In this excerpt from a paper on the legality of the NSA’s bulk collection of phone records, UC Berkeley law professor John Yoo looks at Article II and the President’s power to conduct domestic surveillance.
The National Constitution Center’s Jeffrey Rosen is joined by author Geoffrey Ward for a vibrant discussion of the lives of Theodore, Eleanor, and Franklin Delano Roosevelt—and their lasting impact on our nation.
The U.S. Supreme Court didn’t act on seven petitions under consideration about same-sex marriage issues on Thursday morning, but it did accept several other significant cases for its next term.
The Supreme Court may soon act on seven petitions about same-sex marriage bans in five states. So what are the constitutional arguments being made in the cases?
As part of Constitution Daily’s Forgotten Presidents week, we look at Zachary Taylor – who unexpectedly opposed the expansion of slavery but died after eating a bowl of cherries.
In this commentary, ACLU staff attorney Alex Abdo explains the importance of legal challenges to the U.S. government’s bulk collection of phone records.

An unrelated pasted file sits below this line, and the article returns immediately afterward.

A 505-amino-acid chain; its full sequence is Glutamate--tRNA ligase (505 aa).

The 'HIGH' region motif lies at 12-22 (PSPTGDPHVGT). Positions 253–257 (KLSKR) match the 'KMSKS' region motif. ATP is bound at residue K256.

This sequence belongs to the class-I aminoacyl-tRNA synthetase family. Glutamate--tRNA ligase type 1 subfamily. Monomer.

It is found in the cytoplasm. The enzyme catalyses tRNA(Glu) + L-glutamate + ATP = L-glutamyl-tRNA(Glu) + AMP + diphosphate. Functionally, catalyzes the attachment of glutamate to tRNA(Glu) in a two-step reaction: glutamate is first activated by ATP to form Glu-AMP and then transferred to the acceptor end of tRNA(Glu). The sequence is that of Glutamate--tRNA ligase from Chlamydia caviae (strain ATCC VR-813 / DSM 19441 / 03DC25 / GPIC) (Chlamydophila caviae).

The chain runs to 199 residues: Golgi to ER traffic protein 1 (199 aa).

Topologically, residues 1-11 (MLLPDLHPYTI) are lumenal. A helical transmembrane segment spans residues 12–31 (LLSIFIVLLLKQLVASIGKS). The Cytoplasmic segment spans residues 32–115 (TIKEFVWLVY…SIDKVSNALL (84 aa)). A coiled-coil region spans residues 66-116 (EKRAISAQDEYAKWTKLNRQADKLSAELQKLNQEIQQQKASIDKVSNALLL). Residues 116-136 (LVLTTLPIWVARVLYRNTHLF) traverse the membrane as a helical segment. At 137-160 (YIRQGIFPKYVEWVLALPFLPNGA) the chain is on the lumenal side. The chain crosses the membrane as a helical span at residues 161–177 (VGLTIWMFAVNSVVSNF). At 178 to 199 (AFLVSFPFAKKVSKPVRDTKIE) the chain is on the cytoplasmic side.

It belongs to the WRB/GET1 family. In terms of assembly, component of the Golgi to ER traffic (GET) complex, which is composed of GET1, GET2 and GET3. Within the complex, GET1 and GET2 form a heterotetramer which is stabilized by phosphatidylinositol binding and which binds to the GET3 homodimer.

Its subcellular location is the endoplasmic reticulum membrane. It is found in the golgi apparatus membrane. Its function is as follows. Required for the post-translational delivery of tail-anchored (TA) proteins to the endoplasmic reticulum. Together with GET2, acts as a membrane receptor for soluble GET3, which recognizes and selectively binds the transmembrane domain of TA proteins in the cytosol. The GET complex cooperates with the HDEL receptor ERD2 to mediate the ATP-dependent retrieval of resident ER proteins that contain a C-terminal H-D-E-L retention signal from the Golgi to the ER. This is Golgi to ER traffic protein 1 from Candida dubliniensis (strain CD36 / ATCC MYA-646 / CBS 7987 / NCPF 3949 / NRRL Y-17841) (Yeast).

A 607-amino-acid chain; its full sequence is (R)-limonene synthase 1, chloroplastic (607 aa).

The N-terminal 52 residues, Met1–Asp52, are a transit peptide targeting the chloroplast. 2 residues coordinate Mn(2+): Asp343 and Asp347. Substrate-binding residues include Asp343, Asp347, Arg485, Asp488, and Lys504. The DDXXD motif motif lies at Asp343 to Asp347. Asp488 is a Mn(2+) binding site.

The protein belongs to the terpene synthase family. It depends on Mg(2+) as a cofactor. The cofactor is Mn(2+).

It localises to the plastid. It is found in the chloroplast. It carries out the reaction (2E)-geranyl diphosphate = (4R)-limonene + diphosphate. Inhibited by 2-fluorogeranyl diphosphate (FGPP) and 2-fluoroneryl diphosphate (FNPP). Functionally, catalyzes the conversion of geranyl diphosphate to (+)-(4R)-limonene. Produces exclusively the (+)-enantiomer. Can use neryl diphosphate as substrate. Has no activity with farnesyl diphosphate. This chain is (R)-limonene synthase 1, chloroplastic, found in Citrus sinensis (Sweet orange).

As part of Constitution Daily’s Forgotten Presidents week, we look at John Tyler – who boldly set the precedent for presidential succession, and was promptly kicked out of his own political party.
In this excerpt from testimony before the U.S. Senate Intelligence Committee, former NSA general counsel and former Homeland Security assistant secretary Stewart Baker explains why the government’s bulk collection of phone records is legal and necessary.
In this excerpt from his new biography of Chief Justice John Marshall, the award-winning author Harlow Giles Unger describes the impact of Marshall’s legendary tenure.
Yesterday, the U.S. Supreme Court delayed the start of early voting in Ohio. What does it mean for the 2014 elections and early voting in other states? Jeffrey Rosen, president and CEO of the National Constitution Center, breaks down the ruling on PRI’s The Takeaway.